astropay bozdurma paysafe bozdurma astropay kart bozdurma paysafe kart bozdurma

UN Security Council reiterates support for efforts to restore peace in Afghanistan

  • Written by TCA

KABUL (TCA) — The United Nations Security Council, during a weekend mission to Afghanistan, reiterated its support for the Central Asian country’s efforts to restore peace, stability and progress, the UN News Centre reported on January 15.

Register to read more ...

Kazakhstan: court jails members of 'Holy Russia' group for inciting hatred

  • Written by TCA

ASTANA (TCA) — Two Kazakhstan citizens who are members of a Russia-based group called the Union of Co-creators of the Holy Russia have each been sentenced by a court in Kazakhstan to five years in prison on charges of inciting ethnic and religious hatred, RFE/RL's Kazakh Service reports.

Register to read more ...

Astana grapples with growing sinophobic sentiment in Kazakhstan

  • Written by Farkhad Sharip

ASTANA (TCA) — China’s western Xinjiang region is home to a large ethnic Kazakh minority. Being Muslims, the Kazakhs in Xinjiang, like the local Uighur minority, reportedly face the authorities’ pressure under the guise of fighting religious extremism. All this makes ethnic Kazakhs seek protection from Astana. We are republishing this article by Farkhad Sharip on the issue, originally published by The Jamestown Foundation’s Eurasia Daily Monitor:

Following bloody clashes between ethnic Uyghurs and Han Chinese in the city of Urumchi, in Xinjiang Uighur Autonomous Region, in the summer of 2009, Beijing resorted to both carrot and stick policies to secure stability in this volatile territory. On the one hand, the central government is funneling massive funds to develop the local social infrastructure as well as promote minority ethnic cultures in Xinjiang, which borders on former Soviet Central Asia. But on the other, Beijing is stepping up political pressure on Muslims living there, under the guise of fighting religious extremism. Meanwhile, the continuing influx of Han Chinese from the inner provinces of China to Xinjiang fuels the fear of cultural and linguistic assimilation as well as the loss of ethnic identity among the region’s minorities—including Kazakhs. And Astana is increasingly being called upon by the Kazakh diaspora in China to intervene.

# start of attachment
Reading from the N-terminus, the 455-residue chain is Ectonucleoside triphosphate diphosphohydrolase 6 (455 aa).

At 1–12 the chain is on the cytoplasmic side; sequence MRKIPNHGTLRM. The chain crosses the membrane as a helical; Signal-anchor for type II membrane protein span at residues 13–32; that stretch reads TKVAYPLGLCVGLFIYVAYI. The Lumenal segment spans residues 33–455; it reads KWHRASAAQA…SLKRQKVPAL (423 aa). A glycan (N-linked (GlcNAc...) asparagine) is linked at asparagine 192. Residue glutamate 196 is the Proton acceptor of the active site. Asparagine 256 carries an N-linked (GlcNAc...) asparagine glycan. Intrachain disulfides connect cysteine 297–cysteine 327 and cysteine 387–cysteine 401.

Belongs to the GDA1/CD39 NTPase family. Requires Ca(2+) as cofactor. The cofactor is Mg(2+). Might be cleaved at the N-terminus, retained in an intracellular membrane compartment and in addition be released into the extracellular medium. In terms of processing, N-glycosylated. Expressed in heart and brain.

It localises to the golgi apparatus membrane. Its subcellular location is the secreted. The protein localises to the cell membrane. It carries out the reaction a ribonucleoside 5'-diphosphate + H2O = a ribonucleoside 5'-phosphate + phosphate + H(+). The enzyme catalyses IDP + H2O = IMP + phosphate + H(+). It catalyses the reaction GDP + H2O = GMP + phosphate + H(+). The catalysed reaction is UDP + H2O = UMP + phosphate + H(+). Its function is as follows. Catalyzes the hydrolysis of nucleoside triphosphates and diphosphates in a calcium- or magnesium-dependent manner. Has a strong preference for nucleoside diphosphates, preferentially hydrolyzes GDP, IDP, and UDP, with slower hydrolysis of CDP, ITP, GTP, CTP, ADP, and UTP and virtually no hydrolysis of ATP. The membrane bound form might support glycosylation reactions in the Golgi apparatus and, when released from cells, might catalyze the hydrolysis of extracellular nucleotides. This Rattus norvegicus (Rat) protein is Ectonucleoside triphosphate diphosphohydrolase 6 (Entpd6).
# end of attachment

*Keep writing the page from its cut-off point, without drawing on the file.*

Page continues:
According to official sources, between 1991 and 2016, more than 952,000 ethnic Kazakhs living abroad returned to Kazakhstan. But Kazakhs from China comprise only 14.2 percent of that number, compared to 61.6 percent from Uzbekistan (, January 26, 2017). Many observers attribute the significantly low percentage of ethnic-Kazakh “returnees” (or “oralmans” in official parlance) to draconian foreign travel regulations imposed by Beijing on ethnic Kazakhs and other minorities (, December 7, 2017).

At a press-conference organized in late 2017 by the Social Democratic Party of Kazakhstan, Kazakhs from China who had been granted Kazakhstani citizenship expressed concerns about the fate of their relatives jailed in China. Kadirali Orazuly, a well-known public figure and human rights activist said that family members of ethnic Kazakhs who maintain contacts with relatives holding Kazakhstani passports were being subjected to judicial persecution in China and subsequently sent to so-called “Centers of Political Education” before being imprisoned after a short, closed trial. According to Orazuly, Chinese authorities use any pretext, from money transfers to telephone conversation or visits to relatives living in Kazakhstan, as evidence of wrongdoing with which to prosecute ethnic Kazakhs. Lyazzat Kamze, the head of the Center for Legal Assistance of the Social Democratic Party, said the persecution and imprisonment of ethnic Kazakhs in China in defiance of international law have assumed unprecedented proportions. Further, she called on rights activists to appeal to Kazakhstani Foreign Minister Kairat Abdrakhmanov and ask him to interfere (, December 7, 2017).